“I don’t want to provide an answer during these proceedings that could potentially taint the evidence of other witnesses that I haven’t heard from yet,” she replied. I also don’t want to provide an answer that tints the evidence that would be provided to the London Police Department which has reopened its investigation, or to the NHL (National Hockey League) or the AJLNH (National League Players Association hockey). »
Me Robitaille stated that the complainant refused to participate in her investigation for a long time, including for 18 months after the police investigation was closed. This led the attorney to temporarily close her investigation and not recommend interviewing the remaining nine players until the complainant provided her statement.
Circumstances have now changed, she added.
On July 9, the complainant indicated that she was ready to get involved. The firm was ordered to reopen the investigation. The complainant provided a detailed version of the events and the lawyer is now in a position to interview the remaining hockey players.
The lawyer also indicated, at the request of the president of the committee, to have met seven members of the management and coaches, but she refused to reveal the nature of their discussions.
Hockey Canada did not force the players to participate in the investigation at the time and did not impose penalties on them if they refused, a key point that emerged from an appearance by Hockey Canada executives at the end June.
She also mentioned that Hockey Canada has requested that professional secrecy be maintained regarding the recommendations contained in its preliminary report.
Hockey Canada Appearance
Hockey Canada officials will come back to committee members on Wednesday about allegations that players from two national teams at World Juniors committed group sexual assaults in 2018 and 2003.
The committee called two days of meetings to sort out what happened. Hockey Canada has come under intense scrutiny since it emerged in May that it settled with the alleged victim of the 2018 gang rape by paying him financial compensation.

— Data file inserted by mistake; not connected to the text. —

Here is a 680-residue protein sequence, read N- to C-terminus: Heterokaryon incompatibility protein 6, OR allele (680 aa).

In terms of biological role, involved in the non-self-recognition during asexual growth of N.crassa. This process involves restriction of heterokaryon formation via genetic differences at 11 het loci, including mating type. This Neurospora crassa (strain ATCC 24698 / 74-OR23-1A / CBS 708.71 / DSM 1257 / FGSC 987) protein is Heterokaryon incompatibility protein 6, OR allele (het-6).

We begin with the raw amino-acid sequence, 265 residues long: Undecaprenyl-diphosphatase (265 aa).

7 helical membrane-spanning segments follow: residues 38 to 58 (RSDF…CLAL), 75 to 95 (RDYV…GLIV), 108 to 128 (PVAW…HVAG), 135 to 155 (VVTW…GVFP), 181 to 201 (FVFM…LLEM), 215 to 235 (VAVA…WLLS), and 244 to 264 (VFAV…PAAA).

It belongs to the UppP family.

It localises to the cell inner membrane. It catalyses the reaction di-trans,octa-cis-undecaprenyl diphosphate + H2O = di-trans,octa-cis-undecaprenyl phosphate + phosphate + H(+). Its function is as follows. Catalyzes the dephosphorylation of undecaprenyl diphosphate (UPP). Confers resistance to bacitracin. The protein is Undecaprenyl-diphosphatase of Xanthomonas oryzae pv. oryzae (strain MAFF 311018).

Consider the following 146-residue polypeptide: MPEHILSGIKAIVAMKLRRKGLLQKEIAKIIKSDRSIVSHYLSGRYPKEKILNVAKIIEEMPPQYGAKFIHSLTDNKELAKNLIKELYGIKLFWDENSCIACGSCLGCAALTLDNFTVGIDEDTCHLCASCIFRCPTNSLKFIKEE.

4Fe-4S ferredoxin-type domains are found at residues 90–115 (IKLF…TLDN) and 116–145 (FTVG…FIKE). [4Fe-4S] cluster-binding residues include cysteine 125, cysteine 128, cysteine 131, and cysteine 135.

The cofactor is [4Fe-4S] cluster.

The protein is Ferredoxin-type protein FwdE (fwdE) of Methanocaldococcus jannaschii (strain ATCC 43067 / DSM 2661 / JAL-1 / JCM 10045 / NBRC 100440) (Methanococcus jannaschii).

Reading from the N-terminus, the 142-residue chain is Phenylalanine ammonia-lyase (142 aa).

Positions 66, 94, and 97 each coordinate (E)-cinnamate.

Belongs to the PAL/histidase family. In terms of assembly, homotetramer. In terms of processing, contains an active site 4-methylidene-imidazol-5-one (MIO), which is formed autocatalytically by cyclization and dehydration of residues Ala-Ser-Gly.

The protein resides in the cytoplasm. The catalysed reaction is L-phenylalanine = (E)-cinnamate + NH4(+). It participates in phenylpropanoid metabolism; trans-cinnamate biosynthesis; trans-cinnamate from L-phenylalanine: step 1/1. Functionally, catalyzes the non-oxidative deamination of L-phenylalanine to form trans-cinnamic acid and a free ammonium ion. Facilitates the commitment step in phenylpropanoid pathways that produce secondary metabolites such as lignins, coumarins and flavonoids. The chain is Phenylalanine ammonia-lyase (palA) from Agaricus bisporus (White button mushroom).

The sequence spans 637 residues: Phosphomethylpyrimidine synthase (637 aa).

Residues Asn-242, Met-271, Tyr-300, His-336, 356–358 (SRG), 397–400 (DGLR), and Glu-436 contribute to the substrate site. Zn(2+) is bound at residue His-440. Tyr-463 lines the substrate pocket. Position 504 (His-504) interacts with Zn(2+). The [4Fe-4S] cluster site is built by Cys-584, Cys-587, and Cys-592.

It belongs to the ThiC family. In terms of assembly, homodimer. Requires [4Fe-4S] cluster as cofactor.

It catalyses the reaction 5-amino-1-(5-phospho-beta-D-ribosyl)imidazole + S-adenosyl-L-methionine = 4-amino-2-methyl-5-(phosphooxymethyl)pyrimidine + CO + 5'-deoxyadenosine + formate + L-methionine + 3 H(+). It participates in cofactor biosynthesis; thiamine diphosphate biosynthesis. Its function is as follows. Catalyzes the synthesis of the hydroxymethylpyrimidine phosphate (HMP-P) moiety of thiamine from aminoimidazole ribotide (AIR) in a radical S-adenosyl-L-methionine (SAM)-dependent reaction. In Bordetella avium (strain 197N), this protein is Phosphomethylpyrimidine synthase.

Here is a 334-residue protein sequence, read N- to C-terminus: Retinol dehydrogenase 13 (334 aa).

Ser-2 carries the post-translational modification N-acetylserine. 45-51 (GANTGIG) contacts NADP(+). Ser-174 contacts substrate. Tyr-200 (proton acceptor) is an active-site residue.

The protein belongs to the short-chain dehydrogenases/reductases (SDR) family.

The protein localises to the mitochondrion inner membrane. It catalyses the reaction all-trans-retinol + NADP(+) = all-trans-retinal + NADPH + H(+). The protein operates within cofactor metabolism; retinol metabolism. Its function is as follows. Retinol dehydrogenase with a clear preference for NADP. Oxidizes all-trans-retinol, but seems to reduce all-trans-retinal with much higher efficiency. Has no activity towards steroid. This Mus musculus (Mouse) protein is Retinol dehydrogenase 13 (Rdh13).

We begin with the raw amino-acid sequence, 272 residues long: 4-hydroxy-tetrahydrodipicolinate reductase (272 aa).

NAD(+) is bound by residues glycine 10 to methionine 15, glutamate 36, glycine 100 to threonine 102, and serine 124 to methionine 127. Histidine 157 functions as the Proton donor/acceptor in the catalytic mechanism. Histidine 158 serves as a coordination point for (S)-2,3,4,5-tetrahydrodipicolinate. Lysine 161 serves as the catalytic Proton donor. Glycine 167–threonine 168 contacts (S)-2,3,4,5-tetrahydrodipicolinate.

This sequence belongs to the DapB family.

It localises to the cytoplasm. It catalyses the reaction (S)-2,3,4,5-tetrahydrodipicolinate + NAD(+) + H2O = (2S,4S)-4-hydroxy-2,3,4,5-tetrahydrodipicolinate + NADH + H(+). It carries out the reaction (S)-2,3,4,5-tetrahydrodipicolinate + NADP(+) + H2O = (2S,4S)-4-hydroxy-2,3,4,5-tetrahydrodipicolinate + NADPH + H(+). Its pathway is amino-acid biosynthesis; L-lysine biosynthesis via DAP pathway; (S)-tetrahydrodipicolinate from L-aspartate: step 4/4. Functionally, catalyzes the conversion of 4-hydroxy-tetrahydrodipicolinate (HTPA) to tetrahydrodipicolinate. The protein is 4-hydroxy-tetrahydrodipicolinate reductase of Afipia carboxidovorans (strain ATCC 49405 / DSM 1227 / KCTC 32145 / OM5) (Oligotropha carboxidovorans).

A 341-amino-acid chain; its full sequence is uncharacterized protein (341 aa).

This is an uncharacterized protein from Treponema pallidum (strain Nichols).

Details of the settlement, including the identity of the complainant and the men involved, have not been made public.
On Friday, news broke of another allegation linked to the 2003 team in Halifax.
The Government of Canada suspended funding for the federation and ordered an audit. In addition, a number of corporate sponsors subsequently withdrew their financial support.
Scott SmithPresident and COO of Hockey Canada, and recently retired CEO Tom Renney were questioned by parliamentarians during a committee meeting last month. Both should be back on Wednesday.
Members will also hear from the president of the Canadian Hockey League (CHL), Dan McKenzieand Hockey Canada’s former vice-president of insurance and risk management, Glen McCurdie.
The committee will also hear from the president and chief executive officer of the insurance company BFL Canada and the commissioners of the three major junior circuits in Canada, namely those of the West, Ontario and Quebec.
In the meantime, Hockey Canada has created a plan to combat toxic culture. It includes a centralized system for tracking and reporting abuse complaints, which will be in place by September. The results will be published annually.
Hockey Canada has promised an independent board of directors will be appointed by Sept. 15 to ensure the plan is implemented.